|TUTHILL, C - Redlands Community College|
|GORYCZA, J - Redlands Community College|
Submitted to: Research Day Abstracts: Regional Universities Research Day
Publication Type: Abstract Only
Publication Acceptance Date: 10/30/2010
Publication Date: 11/15/2010
Citation: Tuthill, C.K., Gorycza, J.T., Phillips, W.A., Northup, B.K. 2010. Determining dry matter intake of annual and perennial cool-season grasses harvested as high moisture hay and fed to lambs. Research Day Abstracts: Regional Universities Research Day. (5):2-5.
Interpretive Summary: Abtract only.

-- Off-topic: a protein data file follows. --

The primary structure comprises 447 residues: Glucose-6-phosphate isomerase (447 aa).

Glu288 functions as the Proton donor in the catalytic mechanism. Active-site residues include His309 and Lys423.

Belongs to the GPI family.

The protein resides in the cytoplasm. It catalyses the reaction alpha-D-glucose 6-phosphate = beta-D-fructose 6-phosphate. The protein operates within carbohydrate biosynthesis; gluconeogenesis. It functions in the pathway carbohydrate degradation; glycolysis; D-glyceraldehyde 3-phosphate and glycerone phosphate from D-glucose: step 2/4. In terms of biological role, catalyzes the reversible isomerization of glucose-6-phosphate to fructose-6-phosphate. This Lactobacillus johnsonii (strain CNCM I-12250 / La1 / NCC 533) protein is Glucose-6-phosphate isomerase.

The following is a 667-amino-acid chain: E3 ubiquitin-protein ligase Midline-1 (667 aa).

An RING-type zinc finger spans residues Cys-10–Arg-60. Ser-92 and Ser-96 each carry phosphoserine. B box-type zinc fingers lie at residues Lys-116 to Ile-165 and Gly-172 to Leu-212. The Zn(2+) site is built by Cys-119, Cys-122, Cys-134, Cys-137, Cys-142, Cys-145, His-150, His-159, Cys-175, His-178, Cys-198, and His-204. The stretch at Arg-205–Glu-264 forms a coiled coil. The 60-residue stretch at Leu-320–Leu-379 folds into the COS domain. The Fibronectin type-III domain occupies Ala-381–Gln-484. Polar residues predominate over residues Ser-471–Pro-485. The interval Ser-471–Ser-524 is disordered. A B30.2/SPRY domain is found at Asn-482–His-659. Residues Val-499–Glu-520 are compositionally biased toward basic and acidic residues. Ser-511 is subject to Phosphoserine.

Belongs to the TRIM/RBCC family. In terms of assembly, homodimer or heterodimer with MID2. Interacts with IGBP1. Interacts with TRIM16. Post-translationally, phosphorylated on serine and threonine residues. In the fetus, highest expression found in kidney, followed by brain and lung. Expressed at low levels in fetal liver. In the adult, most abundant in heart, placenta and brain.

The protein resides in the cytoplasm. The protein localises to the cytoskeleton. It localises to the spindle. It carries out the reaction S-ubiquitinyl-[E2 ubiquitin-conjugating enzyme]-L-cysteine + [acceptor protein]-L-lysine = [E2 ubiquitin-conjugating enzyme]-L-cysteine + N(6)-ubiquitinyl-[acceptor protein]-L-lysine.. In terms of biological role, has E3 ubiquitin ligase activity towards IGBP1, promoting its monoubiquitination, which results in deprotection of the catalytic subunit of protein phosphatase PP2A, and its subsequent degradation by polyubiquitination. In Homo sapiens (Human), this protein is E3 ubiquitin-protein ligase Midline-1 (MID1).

Technical Abstract: Oklahoma cattle producers have looked to winter wheat, which is the major annual cool-season grass grown in Oklahoma, for body weight gains in the fall and winter as a means of economic diversification. But winter wheat is an annual crop and must be established each year. New types of perennial cool-season grasses, especially fescues, offer a perennial forage resource for grazing. In previous studies, animal performance was lower when perennial cool-season grasses were consumed as compared to winter wheat. We hypothesis that dry matter intake of perennial cool-season grasses is less that for annual cool-season grasses and could explain the differences observed in animal performance. The objective of the present experiment was to determine dry matter intake of winter wheat (Triticulm aestivum Var. Pioneer 2174) and fescue (Festuca arundianaceace Var. Nanyro). Lambs (body weight = 36.1 ± 1.93 kg) were used in a switch-back design to determine dry matter intake over two 14-d periods. Dry matter intake of fescue hay was 1001 g/d, which was greater than (P < 0.05) intake of wheat hay (901 g/d). We conclude that differences in performance of ruminants fed wheat or fescue hay maybe due to nutrient digestibility rather than dry matter intake. Improving animal production from perennial cool-season grasses can decrease the amount of methane produced per kg of product and minimize the negative impact of grazing livestock on the environment.